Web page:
George Mitchell on the art of skilful negotiation

Former US senator says certain self-criticism of Northern Ireland’s divisions is unjustified

Senator George Mitchell said he almost lost his temper once during the difficult negotiations that led to the 1998 Belfast Agreement, which put Northern Ireland on the road to peace.

As US Senate majority leader from 1989 to 1995, which he described as "the toughest job in the western world", he learned to control his temper, because when he did lose it, he realised he lost control of the situation too. By the time he arrived in the North in 1995, he had matured to control himself, he said.

Just before Christmas 1997, after 18 months of protracted talks that had gone nowhere, the Northern Irish political parties couldn’t even agree on a two-page document setting out what their problems were.

In the hope of making progress, he moved the talks to a room for a smaller group, where there were no microphones and note-taking was not allowed. But all to no avail – instead there were bitter recriminations, he said.


“I came very, very close to basically telling them where to go. I bit my lip. I didn’t say anything and broke for Christmas,” Senator Mitchell told a captivated audience in Washington on Wednesday night, hosted by the Irish Network DC, an Irish-American networking group.

The tit-for-tat killings following the murder of Loyalist leader Billy Wright in December 1997 left the talks in disarray by February.

Rock bottom

“We were very close to rock bottom and I thought the process was disintegrated,” Mitchell told

The Irish Times

in an interview. “If we stayed on the same course it would inevitably fail and probably quite soon there would be a reversion to full-scale conflict.”

On a flight from Dublin to New York in mid-February, Mitchell drafted a note proposing a two- week timetable with daily targets, culminating in an agreement.

He spent a month going around each of the 10 parties, and the British and Irish governments, seeking agreement on his timetable. They all ultimately consented, creating a much-needed breakthrough.

“Any one of the parties could have prevented the establishment of an unbreakable deadline, any one of them, and the fact that they were willing, albeit some of them very reluctantly, to accept the deadline meant in my mind they are open to an agreement.”

The 81-year-old recalls those hard-argued negotiations and other fascinating moments from his remarkable zig-zagging career in a new memoir, The Negotiator: Reflections on an American Life.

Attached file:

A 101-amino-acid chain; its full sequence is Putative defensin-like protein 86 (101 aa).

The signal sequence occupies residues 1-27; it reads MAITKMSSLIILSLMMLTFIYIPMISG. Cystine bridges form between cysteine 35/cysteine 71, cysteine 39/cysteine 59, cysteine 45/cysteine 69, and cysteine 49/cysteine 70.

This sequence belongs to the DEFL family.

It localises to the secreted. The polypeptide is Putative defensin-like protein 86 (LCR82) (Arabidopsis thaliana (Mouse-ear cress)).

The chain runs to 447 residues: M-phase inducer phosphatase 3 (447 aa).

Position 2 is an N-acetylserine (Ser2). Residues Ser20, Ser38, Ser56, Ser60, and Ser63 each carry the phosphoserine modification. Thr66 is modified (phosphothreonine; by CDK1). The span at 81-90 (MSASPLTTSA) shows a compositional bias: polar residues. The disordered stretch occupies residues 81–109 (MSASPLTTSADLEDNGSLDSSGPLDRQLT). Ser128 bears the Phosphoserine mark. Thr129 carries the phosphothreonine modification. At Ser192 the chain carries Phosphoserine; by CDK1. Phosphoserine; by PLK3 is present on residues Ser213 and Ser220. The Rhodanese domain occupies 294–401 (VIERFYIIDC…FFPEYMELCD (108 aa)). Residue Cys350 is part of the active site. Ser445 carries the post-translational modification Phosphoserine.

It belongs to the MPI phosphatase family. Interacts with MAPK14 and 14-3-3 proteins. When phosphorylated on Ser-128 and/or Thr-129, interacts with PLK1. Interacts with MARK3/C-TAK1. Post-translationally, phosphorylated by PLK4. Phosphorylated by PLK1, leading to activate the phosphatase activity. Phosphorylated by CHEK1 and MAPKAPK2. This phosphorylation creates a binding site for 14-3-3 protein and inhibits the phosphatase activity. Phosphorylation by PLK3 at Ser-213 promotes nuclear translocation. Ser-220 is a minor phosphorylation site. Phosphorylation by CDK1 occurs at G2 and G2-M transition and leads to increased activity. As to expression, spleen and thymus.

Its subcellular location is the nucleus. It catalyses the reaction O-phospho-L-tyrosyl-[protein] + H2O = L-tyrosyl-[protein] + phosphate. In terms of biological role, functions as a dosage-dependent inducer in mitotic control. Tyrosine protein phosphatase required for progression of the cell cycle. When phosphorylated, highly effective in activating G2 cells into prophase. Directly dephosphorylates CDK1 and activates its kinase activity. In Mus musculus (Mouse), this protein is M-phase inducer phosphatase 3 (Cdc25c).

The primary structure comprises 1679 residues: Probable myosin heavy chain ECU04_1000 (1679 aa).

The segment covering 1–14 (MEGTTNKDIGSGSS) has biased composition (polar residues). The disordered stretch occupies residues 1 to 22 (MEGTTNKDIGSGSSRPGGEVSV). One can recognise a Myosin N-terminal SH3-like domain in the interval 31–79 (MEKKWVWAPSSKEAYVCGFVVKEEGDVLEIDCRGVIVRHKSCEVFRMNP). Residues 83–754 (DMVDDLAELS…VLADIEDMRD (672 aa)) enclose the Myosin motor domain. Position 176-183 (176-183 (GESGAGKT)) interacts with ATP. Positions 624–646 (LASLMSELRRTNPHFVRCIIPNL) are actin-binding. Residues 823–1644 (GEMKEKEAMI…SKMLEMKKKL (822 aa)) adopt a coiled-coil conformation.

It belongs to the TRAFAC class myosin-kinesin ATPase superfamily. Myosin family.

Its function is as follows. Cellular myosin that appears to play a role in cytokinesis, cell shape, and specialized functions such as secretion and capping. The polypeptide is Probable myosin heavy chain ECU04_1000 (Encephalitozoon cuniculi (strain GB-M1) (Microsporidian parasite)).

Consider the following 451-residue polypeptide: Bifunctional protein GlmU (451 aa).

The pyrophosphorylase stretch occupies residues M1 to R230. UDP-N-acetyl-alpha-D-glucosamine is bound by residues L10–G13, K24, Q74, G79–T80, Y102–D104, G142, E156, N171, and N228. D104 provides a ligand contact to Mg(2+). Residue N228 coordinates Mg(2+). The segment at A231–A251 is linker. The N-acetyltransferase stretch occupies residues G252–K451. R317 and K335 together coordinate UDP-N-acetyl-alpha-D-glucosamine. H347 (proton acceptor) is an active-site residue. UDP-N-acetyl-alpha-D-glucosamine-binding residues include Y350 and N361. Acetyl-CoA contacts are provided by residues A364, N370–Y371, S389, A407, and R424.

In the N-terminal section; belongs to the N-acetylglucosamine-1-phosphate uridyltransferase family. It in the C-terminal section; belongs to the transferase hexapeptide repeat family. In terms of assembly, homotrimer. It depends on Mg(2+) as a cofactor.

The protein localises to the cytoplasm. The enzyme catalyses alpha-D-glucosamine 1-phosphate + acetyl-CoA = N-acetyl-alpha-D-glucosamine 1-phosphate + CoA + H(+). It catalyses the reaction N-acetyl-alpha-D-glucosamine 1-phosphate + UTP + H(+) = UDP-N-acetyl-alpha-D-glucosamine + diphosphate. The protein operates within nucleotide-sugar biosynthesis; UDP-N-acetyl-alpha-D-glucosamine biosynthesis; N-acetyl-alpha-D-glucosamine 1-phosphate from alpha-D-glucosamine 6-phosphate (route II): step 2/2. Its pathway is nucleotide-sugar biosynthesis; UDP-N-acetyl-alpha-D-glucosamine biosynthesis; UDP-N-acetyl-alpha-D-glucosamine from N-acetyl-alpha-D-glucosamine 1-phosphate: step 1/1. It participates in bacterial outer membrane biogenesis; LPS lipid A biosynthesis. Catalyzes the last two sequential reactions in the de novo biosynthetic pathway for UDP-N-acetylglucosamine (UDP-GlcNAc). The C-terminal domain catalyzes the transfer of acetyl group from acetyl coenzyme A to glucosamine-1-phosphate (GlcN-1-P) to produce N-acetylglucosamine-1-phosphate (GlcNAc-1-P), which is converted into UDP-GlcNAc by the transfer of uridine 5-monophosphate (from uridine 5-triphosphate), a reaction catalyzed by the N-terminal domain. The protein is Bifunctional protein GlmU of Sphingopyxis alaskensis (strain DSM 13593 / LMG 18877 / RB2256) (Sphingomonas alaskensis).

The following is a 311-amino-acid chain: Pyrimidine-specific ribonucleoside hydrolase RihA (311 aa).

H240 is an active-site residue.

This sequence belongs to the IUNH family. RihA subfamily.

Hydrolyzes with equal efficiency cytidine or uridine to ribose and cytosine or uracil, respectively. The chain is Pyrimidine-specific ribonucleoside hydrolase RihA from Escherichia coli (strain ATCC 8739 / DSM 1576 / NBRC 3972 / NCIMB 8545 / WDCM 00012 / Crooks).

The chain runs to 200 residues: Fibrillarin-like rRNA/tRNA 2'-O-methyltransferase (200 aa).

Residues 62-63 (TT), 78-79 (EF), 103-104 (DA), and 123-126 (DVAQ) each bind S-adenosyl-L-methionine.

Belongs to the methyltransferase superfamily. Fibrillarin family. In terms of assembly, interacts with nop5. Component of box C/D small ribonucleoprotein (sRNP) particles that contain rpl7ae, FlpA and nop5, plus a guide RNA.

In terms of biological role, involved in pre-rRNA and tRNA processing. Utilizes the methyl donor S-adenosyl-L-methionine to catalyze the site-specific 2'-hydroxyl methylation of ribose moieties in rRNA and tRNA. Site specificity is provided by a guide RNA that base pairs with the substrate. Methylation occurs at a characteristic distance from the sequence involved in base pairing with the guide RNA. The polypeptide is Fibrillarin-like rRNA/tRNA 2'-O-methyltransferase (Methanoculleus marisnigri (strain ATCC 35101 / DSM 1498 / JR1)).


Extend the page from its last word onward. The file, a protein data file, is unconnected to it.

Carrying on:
There are plenty of lighter moments too, including the time after he took his seat in the Senate, representing Maine. He discovered that during hours-long filibuster speeches, senators retired to a darkened anteroom where they slept close together like babies on folding cots.

Mitchell recalls climbing over a snoozing Ted Kennedy into a cot and looking into the "sleeping face" of Virginia's John Warner, who could have been at home in bed with his wife, actress Elizabeth Taylor.

Mitchell’s book offers insights on the art of negotiation. And it is an art, he writes, not a science, “requiring knowledge, skill, judgment and humility. Especially humility”.


The qualities required include “learning to listen, patience, a good sense of timing and a willingness to take risks when justified”, writes the former US special envoy, who also tried to broker peace between the Israelis and Palestinians.

Agreeing at the outset in Northern Ireland to listen to all the parties, no matter how long it would take, led to hundreds and hundreds of hours of repetitive speeches, but it ultimately proved very effective.

“I said to them once, ‘in terms of finding things to disagree about, you are geniuses, great innovators’,” he said. “’In finding ways to resolve your differences you are like blocks of granite.’ ”

Never having been to Northern Ireland before 1995, for the first six months he “couldn’t understand a word anybody said”, he joked.

The American Ireland Fund, the Irish-American philanthropic organisation, honoured Senator Mitchell at its 40th anniversary gala dinner in New York last night, paying tribute to his contribution to the peace process.

Asked about the row over welfare reforms currently dividing the parties and this week’s murder of former IRA leader Gerard “Jock” Davison, Mitchell said the 1998 agreement did not guarantee peace, stability or reconciliation but made it possible.

There is no guarantee the agreement will hold, he says, but he believes some of the self-criticism is unjustified. He notes the dysfunction in US politics and violence in American society by way of example.

“Will you point out to me what society in the world, particularly democracies, functions without dispute, without disagreement and without some degree of violence? Don’t pull Northern Ireland to a standard that no other society has ever or will ever meet.”

However tricky the problems might be for Northern Ireland in future, Mitchell urges the people to “concentrate on the positives.”

The North’s people “have proven time after time that they have the capacity of being productive and really prosperous”, he said, while cautioning that it will be some time before all problems are resolved.

“Keep this in mind: the solution to every human problem contains within itself the seeds of a new problem.”

The Negotiator is published on May 21st

Simon Carswell

Simon Carswell

Simon Carswell is News Editor of The Irish Times